The Movement System: Don't Miss the Boat
By Sue Whitney, PT, DPT, ATC, PhD, FAPTA, board-certified neurologic clinical specialist
In many ways, those of us in the physical therapy profession are like the crew on a ship—a collection of individuals with many different areas of expertise, all of whom are important for keeping the ship operational and moving forward.
You could think of other health professions in the same way—each a crew member of a ship that sails as part of the health care fleet. And to be sure, we have a lot in common with other professions because we sail in the same waters.
But we also have a distinctive set of knowledge, skills, and tools that we use to optimize human movement, promote health and wellness, mitigate the progression of impairments, and to prevent additional disability. Our ship makes it possible to accomplish that goal, and being a crew member makes it easier for us to explain our unique contribution to ourselves and others.
Our ship keeps us moving forward together as we explore new horizons in practice, education, and research. But what is our ship exactly?
I say we're all crew on the SS Movement System. And now it's time to set sail. The Movement System is ready to move, and we need all hands on deck.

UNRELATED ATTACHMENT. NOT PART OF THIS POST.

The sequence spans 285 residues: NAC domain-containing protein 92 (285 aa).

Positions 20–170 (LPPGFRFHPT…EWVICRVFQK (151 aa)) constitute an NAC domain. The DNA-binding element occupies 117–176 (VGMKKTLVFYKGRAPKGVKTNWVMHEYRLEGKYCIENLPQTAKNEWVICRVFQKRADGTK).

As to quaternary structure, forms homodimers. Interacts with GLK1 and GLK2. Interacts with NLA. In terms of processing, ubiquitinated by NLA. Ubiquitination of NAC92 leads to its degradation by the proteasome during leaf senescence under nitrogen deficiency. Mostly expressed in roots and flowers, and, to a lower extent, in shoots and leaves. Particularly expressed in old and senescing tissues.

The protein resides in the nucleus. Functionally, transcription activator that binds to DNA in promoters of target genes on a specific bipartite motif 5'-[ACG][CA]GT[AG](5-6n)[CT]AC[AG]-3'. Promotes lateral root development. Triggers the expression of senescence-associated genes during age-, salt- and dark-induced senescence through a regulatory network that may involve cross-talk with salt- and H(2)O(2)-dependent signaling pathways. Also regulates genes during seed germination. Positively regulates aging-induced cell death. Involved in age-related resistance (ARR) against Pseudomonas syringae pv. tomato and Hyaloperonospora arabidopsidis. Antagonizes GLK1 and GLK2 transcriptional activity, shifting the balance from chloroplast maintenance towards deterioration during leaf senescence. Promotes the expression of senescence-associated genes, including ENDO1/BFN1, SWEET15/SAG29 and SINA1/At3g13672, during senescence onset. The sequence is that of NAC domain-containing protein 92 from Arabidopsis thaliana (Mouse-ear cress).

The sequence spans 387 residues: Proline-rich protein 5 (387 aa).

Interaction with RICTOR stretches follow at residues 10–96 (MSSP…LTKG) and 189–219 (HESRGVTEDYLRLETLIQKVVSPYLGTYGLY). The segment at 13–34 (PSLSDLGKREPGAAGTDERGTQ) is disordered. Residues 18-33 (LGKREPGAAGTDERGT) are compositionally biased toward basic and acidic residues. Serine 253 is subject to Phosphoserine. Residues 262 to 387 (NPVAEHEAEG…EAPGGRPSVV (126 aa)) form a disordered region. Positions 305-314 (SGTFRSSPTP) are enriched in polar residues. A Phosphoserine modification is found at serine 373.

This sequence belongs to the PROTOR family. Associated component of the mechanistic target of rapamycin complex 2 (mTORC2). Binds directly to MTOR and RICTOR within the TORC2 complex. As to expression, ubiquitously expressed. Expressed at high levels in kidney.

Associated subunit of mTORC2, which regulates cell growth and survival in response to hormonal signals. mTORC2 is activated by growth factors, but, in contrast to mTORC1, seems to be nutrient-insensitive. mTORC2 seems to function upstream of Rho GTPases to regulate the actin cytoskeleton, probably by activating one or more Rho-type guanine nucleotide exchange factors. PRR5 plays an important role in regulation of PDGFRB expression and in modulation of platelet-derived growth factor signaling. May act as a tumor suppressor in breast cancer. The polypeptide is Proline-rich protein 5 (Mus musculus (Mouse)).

A quick history
Hopefully, the Movement System is a familiar term by now. But just in case, here's a little background.
In June 2013, our House of Delegates (House) adopted the following new vision for our profession: "Transforming society by optimizing movement to improve the human experience."
Along with this vision statement, the House adopted guiding principles to articulate how the profession and society will look when the vision is achieved. The first guiding principle, "identity," states the following:
"The physical therapy profession will define and promote the movement system as the foundation for optimizing movement to improve the health of society. Recognition and validation of the movement system is essential to understand the structure, function, and potential of the human body. The physical therapist will be responsible for evaluating and managing an individual's movement system across the lifespan to promote optimal development; diagnose impairments, activity limitations, and participation restrictions; and provide interventions targeted at preventing or ameliorating activity limitations and participation restrictions. The movement system is the core of physical therapist practice, education, and research."
In response to the House action, an APTA Board of Directors (Board) work group developed a 2-part definition of the movement system that was reviewed, modified, and approved by the Board.
The first part of the definition succinctly describes the movement system.
"The movement system is the term used to represent the collection of systems (cardiovascular, pulmonary, endocrine, integumentary, nervous, and musculoskeletal) that interact to move the body or its component parts."